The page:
News broke over the weekend about the planned merger of Fort Collins-based Woodward and Stamford, Connecticut-based Hexcel Corporation. The deal will close in the fall. Two companies serving the aerospace and defense industries will merge to create one company with a market capitalization of nearly $14 billion.
Woodward makes fluid-, motion-, and combustion-control systems for airplanes and heavy industrial and construction equipment. Hexcel makes composite materials and parts used by industry, aviation and space, such as materials used in airline engine blades.
Fort Collins has been named as the headquarters for the new company. Woodward CEO, president, and chairman of the board Tom Gendron will become chairman of the board. Hexcel CEO, president, and chairman of the board Nick Stanage will become the CEO of the newly merged company.
Woodward has announced that no changes in employee head count will occur until the merger closes later this year.
What does all of this mean to Fort Collins and the local economy?
Overall this is good news for Northern Colorado. First, Woodward remains as a company. As big as Woodward is to our area, there are some really, really big companies that could have acquired and absorbed them. Same with Hexcel. Together that’s less likely to happen.
Second, the corporate headquarters will be in Fort Collins. The significance of having the headquarters of a publicly traded company in the community cannot be understated. This is the home of the executive team. As a consequence, they and the company make significant investments in their community.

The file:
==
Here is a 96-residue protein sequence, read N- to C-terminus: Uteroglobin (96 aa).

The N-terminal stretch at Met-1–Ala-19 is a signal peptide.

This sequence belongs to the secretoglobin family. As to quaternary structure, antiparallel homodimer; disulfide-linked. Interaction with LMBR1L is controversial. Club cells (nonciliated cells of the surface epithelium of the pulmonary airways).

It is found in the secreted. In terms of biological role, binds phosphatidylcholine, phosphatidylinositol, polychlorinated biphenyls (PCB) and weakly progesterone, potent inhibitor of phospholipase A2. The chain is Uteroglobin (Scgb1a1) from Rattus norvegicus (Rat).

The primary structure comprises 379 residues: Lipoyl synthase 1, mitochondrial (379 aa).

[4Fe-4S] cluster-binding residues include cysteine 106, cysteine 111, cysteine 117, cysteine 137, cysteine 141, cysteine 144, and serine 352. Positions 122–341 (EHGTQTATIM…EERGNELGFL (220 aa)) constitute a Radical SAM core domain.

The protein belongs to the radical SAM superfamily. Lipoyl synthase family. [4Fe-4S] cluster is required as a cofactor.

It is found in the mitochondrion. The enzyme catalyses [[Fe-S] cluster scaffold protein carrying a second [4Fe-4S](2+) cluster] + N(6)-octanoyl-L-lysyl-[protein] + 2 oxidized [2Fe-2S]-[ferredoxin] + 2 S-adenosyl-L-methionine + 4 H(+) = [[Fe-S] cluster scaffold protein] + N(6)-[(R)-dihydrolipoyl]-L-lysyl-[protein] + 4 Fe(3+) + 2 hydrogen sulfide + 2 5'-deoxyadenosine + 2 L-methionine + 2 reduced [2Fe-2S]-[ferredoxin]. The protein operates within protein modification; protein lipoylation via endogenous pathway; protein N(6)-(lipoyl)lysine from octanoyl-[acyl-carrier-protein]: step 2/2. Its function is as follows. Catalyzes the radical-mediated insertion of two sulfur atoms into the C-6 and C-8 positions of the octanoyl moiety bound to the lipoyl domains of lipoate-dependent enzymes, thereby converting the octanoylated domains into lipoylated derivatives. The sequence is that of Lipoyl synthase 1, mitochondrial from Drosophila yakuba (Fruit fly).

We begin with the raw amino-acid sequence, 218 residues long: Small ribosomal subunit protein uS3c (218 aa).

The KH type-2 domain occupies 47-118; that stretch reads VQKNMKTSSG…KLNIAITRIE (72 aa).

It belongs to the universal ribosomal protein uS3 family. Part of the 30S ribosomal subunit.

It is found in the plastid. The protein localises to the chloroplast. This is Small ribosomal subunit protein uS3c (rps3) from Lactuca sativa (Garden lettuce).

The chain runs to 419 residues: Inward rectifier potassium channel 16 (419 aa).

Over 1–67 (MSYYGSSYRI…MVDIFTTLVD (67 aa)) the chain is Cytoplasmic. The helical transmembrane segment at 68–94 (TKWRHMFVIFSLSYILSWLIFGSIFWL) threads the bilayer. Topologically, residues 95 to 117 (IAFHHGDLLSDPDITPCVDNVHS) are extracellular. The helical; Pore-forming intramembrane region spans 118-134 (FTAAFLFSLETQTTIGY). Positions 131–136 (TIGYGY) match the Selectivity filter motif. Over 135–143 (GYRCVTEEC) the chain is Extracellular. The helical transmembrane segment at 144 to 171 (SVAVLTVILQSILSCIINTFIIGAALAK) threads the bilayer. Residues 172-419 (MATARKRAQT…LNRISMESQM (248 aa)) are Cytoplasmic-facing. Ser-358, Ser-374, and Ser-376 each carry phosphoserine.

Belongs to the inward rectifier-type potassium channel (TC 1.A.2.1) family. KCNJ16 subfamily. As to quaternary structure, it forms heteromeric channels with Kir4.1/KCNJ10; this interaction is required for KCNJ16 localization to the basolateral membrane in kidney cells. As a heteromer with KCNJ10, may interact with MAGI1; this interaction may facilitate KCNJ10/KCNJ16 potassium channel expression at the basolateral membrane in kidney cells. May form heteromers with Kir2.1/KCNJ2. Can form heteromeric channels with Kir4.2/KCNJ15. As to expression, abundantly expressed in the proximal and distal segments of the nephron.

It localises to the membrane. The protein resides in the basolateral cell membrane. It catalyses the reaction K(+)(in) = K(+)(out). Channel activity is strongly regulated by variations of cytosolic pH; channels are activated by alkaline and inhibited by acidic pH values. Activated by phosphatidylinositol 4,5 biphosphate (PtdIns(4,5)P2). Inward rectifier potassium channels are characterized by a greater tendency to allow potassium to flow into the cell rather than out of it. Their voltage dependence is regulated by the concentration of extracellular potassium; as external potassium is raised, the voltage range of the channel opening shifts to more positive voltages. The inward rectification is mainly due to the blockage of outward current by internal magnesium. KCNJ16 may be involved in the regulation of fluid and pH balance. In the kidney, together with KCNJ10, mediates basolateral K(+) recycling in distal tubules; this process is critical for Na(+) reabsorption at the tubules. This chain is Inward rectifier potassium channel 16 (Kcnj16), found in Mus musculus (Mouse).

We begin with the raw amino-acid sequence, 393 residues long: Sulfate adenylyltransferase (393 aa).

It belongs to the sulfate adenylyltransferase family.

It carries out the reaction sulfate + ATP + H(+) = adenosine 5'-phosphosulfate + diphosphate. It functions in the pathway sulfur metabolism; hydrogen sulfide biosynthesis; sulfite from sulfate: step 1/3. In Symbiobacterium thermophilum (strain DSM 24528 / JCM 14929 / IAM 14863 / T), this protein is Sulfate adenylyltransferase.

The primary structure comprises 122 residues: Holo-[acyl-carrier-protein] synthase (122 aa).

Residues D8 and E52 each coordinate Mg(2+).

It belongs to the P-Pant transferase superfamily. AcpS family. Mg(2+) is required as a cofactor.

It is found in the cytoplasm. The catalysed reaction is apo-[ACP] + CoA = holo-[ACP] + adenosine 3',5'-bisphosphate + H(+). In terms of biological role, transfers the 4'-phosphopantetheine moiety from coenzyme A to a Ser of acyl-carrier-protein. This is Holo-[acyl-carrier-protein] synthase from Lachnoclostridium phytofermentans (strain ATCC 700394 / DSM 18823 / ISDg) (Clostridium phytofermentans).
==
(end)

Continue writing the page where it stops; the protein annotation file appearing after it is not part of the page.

Third, the two companies have synergies that will allow them to be competitive in the aerospace market.
Fourth, this is a jolting but gentle reminder for the community. It’s easy to take companies like Woodward for granted. Since it has been here since 1955, people assume they will always be here. Hopefully that is the case. However, this merger demonstrates how dynamic business is and the need for the community to be a good partner and make the business case for companies like Woodward Hexcel.
As far as long-term regional economic impact, it will depend on the strategic direction of the new executive team. At this point that is unknown. In the meantime, this is good news for the area.